The strongest accomplishment (as appears universally acknowledged by both those that liked the book or not) is the world building. I am not convinced that the universe of “The Waking Engine” is wholly original in its ingredients – they are mined from a host of archetypic stories – but Edison certainly molds these into something his own. Decent fantasy world building is not particularly unique, but what Edison does excel at is the revelation of this world to the reader. The reveal is gradual, full of mystery, and thereby very captivating. It almost invites the reader to shout out questions as they try to gain footing in the uncertainty, bizarreness, and confusion. Tying the protagonists discoveries to the revelation for the reader helps make him relatable and helps drive the plot forward. For me the experience of reading “Waking Engine”, particularly the beginning, reminded me of playing the game “Planescape: Torment”, where the character you play in the game awakens from death in a strange world with no memory of how he got there or who he was. Though the protagonist in this novel does have memories, the experiences of waking to something unfathomable and strange is alike. You the reader/player discover this world as he ventures out into it.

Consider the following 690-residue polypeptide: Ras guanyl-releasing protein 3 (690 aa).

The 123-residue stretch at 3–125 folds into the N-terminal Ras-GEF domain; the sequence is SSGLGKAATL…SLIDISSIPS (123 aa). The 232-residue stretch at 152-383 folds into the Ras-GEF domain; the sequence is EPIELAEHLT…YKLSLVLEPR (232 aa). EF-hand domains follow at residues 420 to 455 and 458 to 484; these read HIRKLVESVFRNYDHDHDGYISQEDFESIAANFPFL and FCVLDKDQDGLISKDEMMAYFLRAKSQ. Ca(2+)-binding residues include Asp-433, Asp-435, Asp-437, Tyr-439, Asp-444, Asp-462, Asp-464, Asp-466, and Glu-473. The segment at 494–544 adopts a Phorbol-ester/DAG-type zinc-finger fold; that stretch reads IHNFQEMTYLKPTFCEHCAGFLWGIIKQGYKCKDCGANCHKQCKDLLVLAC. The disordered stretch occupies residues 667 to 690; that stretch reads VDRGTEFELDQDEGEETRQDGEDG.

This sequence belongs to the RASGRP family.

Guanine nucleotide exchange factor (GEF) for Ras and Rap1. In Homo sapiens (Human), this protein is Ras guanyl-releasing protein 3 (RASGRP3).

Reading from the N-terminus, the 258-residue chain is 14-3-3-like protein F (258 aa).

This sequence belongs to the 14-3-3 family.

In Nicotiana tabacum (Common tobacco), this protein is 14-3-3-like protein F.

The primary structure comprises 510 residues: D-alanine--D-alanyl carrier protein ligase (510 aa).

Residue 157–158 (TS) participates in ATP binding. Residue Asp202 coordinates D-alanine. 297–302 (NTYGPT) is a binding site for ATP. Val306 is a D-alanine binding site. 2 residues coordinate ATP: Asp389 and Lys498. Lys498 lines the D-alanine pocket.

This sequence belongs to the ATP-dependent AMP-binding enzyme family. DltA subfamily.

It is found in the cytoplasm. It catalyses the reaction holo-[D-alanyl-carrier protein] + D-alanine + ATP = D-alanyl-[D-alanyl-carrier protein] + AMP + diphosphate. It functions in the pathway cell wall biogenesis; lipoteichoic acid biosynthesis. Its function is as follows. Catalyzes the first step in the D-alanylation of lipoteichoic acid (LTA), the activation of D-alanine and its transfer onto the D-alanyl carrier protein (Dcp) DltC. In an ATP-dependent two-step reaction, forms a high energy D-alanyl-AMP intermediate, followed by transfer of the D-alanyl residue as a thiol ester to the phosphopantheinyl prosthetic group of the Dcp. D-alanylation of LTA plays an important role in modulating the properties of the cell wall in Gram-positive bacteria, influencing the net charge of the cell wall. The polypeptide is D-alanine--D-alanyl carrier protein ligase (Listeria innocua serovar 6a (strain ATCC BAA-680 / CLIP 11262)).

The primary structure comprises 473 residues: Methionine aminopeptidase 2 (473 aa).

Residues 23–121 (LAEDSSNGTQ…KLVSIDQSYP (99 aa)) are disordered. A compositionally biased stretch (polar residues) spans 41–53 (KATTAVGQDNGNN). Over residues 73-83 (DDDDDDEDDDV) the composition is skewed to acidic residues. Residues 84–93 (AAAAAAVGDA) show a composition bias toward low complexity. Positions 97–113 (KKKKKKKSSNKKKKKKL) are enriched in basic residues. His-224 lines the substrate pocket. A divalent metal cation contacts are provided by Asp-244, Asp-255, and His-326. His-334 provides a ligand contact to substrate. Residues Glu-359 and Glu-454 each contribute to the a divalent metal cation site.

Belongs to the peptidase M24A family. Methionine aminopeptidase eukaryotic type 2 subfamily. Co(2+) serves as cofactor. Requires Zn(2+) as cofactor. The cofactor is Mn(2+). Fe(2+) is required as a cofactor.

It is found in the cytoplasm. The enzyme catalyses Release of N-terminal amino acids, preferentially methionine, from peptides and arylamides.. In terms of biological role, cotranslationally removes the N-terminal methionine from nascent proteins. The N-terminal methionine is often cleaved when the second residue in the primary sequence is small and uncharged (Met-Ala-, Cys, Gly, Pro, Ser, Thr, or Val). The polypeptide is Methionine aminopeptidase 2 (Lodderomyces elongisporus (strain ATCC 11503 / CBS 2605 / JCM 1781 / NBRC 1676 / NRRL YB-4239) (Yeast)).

The second accomplishment of Edison in this novel is his prose. It is rich and poetic, utilizing a very precise vocabulary to render visualization to the strange environment of the city and its abnormal denizens. The language he uses is wonderful at rendering mood, and in this way certain parts of the novel have an almost gothic feel to them, particularly in those moments most dark. There is also a literary depth to the writing. Beyond starting each chapter with false quotes from famous (now deceased) people, “The Waking Engine” is full of references literary, historic, and philosophic. There is meat on the bones of this novel, and Edison gets his ideas across really well. Finally, Edison successful writes in the exposition necessary for revealing this strange world to the reader and protagonist. Information flows naturally and rarely feels forced.